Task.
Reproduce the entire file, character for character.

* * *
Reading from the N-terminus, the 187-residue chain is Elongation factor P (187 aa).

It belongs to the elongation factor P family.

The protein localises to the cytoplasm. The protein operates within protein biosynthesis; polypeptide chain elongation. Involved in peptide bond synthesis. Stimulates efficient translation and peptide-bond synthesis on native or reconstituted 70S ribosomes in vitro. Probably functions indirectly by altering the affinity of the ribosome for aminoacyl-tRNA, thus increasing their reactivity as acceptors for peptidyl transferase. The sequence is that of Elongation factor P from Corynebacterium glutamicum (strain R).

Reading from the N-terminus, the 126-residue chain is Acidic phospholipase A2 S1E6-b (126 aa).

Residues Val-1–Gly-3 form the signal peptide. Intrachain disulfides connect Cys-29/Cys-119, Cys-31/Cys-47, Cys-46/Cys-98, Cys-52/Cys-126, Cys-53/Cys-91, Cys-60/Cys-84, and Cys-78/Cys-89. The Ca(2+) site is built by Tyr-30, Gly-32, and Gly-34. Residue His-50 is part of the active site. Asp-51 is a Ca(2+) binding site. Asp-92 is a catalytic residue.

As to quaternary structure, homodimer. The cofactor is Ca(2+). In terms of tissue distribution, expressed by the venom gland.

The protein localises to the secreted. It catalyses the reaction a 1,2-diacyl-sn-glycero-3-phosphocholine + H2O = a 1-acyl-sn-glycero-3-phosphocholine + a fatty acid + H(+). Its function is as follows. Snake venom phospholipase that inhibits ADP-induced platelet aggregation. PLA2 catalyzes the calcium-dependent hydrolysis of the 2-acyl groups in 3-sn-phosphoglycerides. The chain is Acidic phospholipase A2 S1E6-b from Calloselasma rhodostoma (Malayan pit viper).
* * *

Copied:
Reading from the N-terminus, the 187-residue chain is Elongation factor P (187 aa).

It belongs to the elongation factor P family.

The protein localises to the cytoplasm. The protein operates within protein biosynthesis; polypeptide chain elongation. Involved in peptide bond synthesis. Stimulates efficient translation and peptide-bond synthesis on native or reconstituted 70S ribosomes in vitro. Probably functions indirectly by altering the affinity of the ribosome for aminoacyl-tRNA, thus increasing their reactivity as acceptors for peptidyl transferase. The sequence is that of Elongation factor P from Corynebacterium glutamicum (strain R).

Reading from the N-terminus, the 126-residue chain is Acidic phospholipase A2 S1E6-b (126 aa).

Residues Val-1–Gly-3 form the signal peptide. Intrachain disulfides connect Cys-29/Cys-119, Cys-31/Cys-47, Cys-46/Cys-98, Cys-52/Cys-126, Cys-53/Cys-91, Cys-60/Cys-84, and Cys-78/Cys-89. The Ca(2+) site is built by Tyr-30, Gly-32, and Gly-34. Residue His-50 is part of the active site. Asp-51 is a Ca(2+) binding site. Asp-92 is a catalytic residue.

As to quaternary structure, homodimer. The cofactor is Ca(2+). In terms of tissue distribution, expressed by the venom gland.

The protein localises to the secreted. It catalyses the reaction a 1,2-diacyl-sn-glycero-3-phosphocholine + H2O = a 1-acyl-sn-glycero-3-phosphocholine + a fatty acid + H(+). Its function is as follows. Snake venom phospholipase that inhibits ADP-induced platelet aggregation. PLA2 catalyzes the calcium-dependent hydrolysis of the 2-acyl groups in 3-sn-phosphoglycerides. The chain is Acidic phospholipase A2 S1E6-b from Calloselasma rhodostoma (Malayan pit viper).